Now I still pay about four times a month to keep the utilization low but time it so the last payment isn't made until after the statement is generated. I also asked for and got an increase in the card's limit.
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dm200
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Re: Improving Credit Score by Timing Credit Card Payments

Post by dm200 » Thu Mar 13, 2014 9:28 pm

I am confident that, for a credit card (revolving), there is absolutely NO benefit on your credit score to leave a small runnning balance at all times.

Angelus359
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Re: Improving Credit Score by Timing Credit Card Payments

Post by Angelus359 » Fri Mar 14, 2014 11:07 am

I use first american bank. They have a bill pay system where you can make automatic payments weekly.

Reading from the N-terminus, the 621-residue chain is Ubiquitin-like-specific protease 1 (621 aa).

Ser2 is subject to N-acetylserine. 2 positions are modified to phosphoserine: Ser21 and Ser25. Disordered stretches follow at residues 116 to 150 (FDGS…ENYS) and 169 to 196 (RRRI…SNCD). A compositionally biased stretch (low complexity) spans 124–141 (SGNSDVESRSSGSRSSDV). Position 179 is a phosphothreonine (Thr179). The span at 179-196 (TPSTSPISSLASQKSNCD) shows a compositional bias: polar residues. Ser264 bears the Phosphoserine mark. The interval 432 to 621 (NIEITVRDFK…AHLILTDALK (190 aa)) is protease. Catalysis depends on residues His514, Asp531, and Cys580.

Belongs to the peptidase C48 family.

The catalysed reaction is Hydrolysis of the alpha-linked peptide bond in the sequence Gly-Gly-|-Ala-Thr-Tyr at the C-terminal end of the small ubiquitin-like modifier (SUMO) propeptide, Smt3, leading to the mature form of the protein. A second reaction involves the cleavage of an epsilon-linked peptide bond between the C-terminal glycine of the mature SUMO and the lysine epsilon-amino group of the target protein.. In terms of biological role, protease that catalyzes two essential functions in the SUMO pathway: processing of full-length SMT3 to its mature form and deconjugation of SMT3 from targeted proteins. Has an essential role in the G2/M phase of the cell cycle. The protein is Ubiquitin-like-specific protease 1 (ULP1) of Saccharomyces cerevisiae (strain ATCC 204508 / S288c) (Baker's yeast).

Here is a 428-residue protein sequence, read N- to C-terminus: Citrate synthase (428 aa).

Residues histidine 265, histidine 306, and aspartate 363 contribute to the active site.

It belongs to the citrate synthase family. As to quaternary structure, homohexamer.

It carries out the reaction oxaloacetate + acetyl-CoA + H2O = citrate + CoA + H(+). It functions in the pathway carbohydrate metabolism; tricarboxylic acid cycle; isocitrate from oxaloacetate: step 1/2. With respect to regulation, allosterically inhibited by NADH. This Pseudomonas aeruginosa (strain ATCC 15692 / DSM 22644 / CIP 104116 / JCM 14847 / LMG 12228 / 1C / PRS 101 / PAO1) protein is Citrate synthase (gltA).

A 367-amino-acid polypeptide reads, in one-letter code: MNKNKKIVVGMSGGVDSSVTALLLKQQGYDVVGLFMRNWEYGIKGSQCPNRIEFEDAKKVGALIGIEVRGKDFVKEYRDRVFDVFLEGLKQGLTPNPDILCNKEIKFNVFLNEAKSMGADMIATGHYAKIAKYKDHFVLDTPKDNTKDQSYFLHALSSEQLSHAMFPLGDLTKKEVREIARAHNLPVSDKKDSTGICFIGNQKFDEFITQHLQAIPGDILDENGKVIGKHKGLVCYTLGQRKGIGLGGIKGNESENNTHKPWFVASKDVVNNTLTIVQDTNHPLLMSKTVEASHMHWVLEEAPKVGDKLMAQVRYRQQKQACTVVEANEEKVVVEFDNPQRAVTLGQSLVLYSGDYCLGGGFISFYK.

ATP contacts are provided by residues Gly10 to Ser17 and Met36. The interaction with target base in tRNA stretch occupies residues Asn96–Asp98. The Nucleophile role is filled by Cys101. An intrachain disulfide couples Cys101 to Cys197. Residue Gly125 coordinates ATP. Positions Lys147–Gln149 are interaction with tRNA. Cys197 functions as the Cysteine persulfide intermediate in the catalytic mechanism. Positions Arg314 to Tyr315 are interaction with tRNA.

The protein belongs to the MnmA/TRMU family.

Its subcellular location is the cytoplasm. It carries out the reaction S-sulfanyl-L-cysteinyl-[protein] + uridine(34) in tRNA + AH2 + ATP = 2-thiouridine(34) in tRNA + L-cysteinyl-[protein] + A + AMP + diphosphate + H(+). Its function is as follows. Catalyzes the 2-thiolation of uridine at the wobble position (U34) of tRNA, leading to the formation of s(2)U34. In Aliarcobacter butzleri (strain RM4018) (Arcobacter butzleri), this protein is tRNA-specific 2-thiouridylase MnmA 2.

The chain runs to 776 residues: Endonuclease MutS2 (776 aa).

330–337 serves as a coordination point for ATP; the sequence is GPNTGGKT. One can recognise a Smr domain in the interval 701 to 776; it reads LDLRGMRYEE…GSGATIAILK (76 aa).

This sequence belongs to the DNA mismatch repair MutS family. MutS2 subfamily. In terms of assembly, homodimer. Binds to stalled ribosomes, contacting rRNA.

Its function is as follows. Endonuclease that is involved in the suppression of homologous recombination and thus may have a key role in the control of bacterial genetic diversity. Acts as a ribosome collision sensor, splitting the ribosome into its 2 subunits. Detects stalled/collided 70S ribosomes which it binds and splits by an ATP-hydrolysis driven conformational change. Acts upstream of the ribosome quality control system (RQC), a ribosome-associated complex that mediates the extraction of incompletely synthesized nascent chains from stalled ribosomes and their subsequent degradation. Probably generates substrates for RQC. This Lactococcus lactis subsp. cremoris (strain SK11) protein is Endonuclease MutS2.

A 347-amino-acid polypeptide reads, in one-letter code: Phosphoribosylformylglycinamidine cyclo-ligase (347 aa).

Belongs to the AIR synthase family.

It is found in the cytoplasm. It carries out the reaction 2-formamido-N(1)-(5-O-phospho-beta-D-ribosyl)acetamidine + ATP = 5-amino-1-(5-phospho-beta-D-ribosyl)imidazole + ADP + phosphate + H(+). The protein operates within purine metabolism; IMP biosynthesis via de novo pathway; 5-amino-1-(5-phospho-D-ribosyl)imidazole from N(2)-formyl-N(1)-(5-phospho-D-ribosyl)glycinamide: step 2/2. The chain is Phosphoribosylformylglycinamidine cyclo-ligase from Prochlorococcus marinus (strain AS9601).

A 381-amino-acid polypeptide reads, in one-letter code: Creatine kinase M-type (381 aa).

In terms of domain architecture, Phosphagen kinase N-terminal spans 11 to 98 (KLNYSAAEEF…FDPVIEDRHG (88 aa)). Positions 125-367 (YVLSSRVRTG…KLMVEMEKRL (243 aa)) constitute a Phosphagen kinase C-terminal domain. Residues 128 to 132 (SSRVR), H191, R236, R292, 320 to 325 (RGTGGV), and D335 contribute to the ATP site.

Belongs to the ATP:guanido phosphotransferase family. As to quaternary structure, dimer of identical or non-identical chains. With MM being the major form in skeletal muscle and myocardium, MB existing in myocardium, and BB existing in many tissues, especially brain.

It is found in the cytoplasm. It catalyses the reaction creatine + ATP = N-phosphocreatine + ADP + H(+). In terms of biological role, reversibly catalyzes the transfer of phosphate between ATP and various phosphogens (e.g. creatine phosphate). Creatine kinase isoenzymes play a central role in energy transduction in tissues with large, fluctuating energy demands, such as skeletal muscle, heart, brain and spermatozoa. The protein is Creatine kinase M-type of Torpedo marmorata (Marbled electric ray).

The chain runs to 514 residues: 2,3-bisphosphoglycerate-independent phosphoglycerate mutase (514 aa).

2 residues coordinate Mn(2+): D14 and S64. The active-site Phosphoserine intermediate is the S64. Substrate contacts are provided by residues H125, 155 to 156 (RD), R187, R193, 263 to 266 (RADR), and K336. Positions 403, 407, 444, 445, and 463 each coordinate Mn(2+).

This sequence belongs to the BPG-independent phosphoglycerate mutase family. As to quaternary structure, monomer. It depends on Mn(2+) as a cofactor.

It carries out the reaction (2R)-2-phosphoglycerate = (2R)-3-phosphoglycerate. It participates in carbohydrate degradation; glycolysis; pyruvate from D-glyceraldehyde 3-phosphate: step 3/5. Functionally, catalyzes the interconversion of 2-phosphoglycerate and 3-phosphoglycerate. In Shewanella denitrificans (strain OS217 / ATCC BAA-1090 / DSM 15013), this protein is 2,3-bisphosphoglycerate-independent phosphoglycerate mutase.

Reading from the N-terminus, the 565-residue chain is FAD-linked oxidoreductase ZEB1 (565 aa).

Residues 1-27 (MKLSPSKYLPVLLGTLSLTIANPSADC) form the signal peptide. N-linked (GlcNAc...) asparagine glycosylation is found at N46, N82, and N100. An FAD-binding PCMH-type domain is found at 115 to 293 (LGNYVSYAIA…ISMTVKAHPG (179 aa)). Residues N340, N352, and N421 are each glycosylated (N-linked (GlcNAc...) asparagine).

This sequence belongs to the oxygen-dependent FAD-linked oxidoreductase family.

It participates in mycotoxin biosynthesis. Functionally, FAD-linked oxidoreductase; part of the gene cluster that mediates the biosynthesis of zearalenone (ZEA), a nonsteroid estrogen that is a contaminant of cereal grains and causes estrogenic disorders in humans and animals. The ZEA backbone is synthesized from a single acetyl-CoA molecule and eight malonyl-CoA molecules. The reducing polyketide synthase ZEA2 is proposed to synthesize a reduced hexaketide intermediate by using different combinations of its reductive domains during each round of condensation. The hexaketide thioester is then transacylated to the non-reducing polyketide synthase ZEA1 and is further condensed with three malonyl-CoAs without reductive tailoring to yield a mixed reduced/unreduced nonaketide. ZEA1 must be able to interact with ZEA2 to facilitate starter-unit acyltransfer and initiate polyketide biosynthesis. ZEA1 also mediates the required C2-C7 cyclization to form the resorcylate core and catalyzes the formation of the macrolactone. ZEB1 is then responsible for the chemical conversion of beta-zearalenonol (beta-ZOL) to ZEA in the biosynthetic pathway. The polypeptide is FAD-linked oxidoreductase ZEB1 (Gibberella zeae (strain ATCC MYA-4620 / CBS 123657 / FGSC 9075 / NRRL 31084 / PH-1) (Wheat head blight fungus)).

I have all my cards set to full balance autopay. On top of that, I use the bill pay system to automatically put 70$ per week down on my credit cards. It keeps an extra 280$ per month from showing up on my credit history.
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natureexplorer
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Engineering your credit score

Post by natureexplorer » Fri Mar 14, 2014 11:22 am

danwhite77 wrote:You should read this post, it's an extraordinarily informative breakdown of how the FICO is calculated:

http://www.reddit.com/r/personalfinance ... e_numbers/
This is indeed quite specific.

I quote below the section on credit utlization and highlighted some parts.

Your amounts owed is 30% of your FICO score.